Telling Stories: Tomato, Tomato, Shield Bash, Arm Thrust

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How many classes are there in World of Warcraft?

If you said “eleven,” then you are wrong.  But you’re doing good, that’s the number listed, you’re wrong with the best intentions.  If you said “thirty-four,” you are also wrong, but you are very astute, noting that the choice of specs now is functionally like choosing a class.  (Albeit ones you can swap back and forth between.)  If you said “seventeen” then… er… you may wish to take some issues up with your elementary school teachers, that’s not even close to anything resembling a correct answer.  But thanks for coming out.

No, the correct answer is “as many as you want there to be.”  And the same is true of literally any game with classes or abilities.  You’re only as limited as you allow yourself to be.  You see a list of options and you group characters into small cliques, assuming that everyone who possesses these same skills must be the same sort of person… but that’s you talking, not the game.  Not the game at all.

Truce is a complicated woman.

A Farseer. Sort of. It’s complicated.

Let’s stick with World of Warcraft for a moment.  Mechanically, you can play a shaman.  Other than the shape of your totem, playing a Draenei shaman is the same as playing an Orc shaman or a Pandaren shaman.  For mechanical purposes, all seven of the possible shaman races have the exact same options.  It’s easy to conclude as a result that all seven races are identical, that shamanism is the same across all of these diverse peoples with different codes of behavior and ethics.


Your Draenei shaman is a Farseer, a student of the Holy Light attempting to spread peace and understanding among the elements in the only way she knows how.  But your Troll shaman is a Shadow Hunter, harnessing the spirits as he delivers powerful melee strikes and fights against those who would harm the Darkspear Tribe.  Your Tauren is an advisor to his tribe, your Dwarf is a proud warrior of the Wildhammer Clan.  Yes, all of them have the same mechanical identity, because it would be a fucking nightmare to make seven different classes that all played functionally identical, but these are not even close to being the same sort of occupation.  Classes as a mechanical construct suggest, but they do not dictate.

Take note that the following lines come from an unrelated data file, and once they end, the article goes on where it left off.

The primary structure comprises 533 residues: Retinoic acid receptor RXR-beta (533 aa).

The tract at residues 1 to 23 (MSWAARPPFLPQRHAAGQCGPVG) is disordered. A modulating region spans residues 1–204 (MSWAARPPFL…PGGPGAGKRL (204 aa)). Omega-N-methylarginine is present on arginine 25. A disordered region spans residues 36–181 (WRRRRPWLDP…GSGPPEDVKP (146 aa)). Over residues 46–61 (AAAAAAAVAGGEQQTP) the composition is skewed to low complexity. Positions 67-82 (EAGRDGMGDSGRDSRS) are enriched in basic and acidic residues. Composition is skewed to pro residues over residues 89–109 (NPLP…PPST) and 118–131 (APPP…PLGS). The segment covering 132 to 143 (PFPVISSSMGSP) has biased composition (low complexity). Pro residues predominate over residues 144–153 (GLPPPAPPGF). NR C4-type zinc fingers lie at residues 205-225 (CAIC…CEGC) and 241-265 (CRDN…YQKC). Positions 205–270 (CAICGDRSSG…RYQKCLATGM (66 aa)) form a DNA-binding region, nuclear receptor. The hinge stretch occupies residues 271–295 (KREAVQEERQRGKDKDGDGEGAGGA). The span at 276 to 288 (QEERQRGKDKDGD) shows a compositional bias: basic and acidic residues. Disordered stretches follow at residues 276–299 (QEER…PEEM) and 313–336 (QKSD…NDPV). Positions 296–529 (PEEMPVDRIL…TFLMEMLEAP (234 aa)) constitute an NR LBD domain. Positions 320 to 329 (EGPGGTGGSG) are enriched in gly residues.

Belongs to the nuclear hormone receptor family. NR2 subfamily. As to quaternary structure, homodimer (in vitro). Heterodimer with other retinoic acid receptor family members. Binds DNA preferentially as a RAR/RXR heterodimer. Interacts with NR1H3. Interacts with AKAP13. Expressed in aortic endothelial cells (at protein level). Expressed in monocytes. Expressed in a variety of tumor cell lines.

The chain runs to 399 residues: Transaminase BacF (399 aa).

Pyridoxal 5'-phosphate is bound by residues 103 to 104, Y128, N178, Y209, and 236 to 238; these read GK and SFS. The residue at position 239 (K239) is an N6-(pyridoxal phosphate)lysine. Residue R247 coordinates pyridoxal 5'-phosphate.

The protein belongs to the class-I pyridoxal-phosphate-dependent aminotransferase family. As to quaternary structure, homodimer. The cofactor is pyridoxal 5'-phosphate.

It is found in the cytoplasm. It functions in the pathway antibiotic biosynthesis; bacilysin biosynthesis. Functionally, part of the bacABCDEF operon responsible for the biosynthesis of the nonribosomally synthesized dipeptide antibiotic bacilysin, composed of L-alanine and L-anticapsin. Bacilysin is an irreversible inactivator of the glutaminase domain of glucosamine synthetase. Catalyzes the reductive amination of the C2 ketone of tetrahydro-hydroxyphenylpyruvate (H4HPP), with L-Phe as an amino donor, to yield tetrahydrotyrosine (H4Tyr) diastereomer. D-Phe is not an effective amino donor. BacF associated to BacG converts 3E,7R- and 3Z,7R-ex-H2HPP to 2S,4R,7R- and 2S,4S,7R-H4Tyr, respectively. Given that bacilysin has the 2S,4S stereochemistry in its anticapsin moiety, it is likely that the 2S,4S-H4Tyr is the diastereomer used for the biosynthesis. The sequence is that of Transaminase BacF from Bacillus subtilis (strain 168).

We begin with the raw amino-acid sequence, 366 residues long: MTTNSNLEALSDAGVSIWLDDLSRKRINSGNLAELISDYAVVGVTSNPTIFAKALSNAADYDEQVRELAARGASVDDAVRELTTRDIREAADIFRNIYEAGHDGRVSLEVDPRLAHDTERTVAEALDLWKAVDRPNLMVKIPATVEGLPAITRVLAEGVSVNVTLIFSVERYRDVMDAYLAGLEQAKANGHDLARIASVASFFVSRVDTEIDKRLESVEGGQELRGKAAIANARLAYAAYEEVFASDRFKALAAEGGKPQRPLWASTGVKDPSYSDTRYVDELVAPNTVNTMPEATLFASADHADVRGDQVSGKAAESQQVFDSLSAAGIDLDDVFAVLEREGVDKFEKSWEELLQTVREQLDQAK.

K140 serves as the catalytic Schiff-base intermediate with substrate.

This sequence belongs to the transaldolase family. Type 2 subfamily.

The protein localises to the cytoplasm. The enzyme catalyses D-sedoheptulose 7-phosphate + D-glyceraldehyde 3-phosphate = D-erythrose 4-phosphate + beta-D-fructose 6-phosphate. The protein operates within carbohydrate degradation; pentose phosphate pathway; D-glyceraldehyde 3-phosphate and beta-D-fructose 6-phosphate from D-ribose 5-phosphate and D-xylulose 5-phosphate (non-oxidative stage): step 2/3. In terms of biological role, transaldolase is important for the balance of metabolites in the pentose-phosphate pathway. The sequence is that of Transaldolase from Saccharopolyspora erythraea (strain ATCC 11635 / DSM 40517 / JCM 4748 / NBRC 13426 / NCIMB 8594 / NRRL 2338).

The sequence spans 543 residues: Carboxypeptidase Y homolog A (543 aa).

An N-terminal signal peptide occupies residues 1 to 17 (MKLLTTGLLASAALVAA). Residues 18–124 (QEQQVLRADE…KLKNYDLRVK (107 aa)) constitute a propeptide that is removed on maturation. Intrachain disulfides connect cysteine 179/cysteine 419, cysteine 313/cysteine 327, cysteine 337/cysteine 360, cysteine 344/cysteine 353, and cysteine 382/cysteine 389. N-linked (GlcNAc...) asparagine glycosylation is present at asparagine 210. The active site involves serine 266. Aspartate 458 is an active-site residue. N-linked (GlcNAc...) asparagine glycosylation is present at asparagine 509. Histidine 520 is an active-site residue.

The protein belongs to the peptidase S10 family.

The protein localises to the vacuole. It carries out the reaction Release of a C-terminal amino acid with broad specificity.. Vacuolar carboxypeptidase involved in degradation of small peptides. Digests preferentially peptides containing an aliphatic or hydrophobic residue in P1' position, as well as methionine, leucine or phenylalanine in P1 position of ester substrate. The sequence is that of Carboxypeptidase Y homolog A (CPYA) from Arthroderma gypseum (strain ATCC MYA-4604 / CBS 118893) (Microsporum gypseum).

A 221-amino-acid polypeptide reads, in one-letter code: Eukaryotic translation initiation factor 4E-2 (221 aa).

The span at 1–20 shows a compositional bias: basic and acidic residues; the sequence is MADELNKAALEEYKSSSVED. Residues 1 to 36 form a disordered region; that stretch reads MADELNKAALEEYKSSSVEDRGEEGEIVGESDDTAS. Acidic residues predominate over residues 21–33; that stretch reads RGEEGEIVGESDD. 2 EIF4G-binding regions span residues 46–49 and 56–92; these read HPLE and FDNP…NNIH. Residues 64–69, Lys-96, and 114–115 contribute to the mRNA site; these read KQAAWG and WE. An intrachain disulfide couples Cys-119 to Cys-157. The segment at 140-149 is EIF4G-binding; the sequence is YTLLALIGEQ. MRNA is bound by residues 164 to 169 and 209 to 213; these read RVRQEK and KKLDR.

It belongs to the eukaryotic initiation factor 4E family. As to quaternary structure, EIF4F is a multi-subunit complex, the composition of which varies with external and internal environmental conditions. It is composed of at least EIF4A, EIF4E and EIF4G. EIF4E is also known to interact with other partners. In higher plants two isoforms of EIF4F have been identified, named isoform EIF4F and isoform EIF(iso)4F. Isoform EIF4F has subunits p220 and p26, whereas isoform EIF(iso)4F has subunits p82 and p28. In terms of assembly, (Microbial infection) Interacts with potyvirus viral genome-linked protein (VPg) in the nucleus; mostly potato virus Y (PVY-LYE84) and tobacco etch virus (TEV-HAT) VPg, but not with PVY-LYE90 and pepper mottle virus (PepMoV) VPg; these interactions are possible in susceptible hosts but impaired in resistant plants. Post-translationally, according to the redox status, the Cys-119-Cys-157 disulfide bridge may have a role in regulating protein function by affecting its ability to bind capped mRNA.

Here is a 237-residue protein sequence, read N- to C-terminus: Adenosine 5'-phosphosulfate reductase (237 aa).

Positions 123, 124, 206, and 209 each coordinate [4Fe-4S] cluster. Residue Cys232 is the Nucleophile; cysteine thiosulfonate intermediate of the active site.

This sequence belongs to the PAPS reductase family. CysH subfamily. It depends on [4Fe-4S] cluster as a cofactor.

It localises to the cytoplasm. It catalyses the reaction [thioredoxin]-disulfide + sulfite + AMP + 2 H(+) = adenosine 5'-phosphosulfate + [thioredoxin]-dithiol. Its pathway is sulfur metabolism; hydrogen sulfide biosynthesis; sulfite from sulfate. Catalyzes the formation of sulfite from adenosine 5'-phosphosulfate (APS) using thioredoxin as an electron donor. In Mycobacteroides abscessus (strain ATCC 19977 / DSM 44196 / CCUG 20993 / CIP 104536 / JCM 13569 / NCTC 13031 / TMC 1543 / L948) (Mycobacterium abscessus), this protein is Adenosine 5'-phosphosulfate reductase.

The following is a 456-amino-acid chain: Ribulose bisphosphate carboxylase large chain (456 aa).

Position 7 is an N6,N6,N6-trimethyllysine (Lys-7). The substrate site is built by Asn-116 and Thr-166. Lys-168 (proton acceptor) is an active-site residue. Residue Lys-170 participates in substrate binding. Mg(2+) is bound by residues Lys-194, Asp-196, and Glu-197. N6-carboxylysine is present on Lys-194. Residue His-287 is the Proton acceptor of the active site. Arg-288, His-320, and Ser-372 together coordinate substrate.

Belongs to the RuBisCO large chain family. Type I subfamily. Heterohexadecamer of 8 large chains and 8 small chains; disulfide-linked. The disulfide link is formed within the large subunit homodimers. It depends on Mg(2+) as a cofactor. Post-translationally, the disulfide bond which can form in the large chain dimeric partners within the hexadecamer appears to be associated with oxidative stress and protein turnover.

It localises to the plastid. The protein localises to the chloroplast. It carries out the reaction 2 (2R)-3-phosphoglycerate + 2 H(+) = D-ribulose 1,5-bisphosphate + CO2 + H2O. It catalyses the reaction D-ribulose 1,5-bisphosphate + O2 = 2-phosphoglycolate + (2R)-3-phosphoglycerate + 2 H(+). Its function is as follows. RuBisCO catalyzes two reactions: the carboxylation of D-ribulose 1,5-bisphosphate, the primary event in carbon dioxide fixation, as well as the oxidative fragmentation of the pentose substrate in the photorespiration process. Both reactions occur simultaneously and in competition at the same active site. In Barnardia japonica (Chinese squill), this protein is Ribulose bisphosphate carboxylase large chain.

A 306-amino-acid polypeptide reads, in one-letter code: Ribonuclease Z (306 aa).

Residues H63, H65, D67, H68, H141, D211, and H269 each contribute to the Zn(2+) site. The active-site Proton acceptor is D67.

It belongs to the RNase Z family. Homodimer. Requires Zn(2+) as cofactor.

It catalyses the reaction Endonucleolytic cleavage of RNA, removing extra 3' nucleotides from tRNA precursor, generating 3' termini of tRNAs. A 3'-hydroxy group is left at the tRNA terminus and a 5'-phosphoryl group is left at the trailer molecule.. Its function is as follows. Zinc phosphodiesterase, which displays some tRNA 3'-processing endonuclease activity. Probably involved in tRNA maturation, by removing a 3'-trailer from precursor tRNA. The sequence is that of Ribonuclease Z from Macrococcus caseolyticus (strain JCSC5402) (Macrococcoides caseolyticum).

City of Heroes players know what’s up with this sort of thing.  We played for years with power sets and archetypes, understanding that you could have the same elements while producing a totally different end character.  Dark Melee/Regen Scrapper?  Sure, you’re a solo beast, but you could be almost anything in terms of backstory.  I had one character for whom Regeneration was a limited form of time travel, another infected with a techno-virus that regenerated her body as a defense mechanism.

I won’t lie and say I don’t get excited about new classes in a game, because they’re fun.  But while playing my way through Star Wars: The Old Republic, I wasn’t playing the classes that were strictly outlined by the game.  Mercenary, yes.  Trooper, pretty much.  But Pilot Nurse?  Reformed Sith?  Criminal?  Sith Lawyer?  I didn’t need the game to give me these things, I just needed to explain how they worked within the class framework.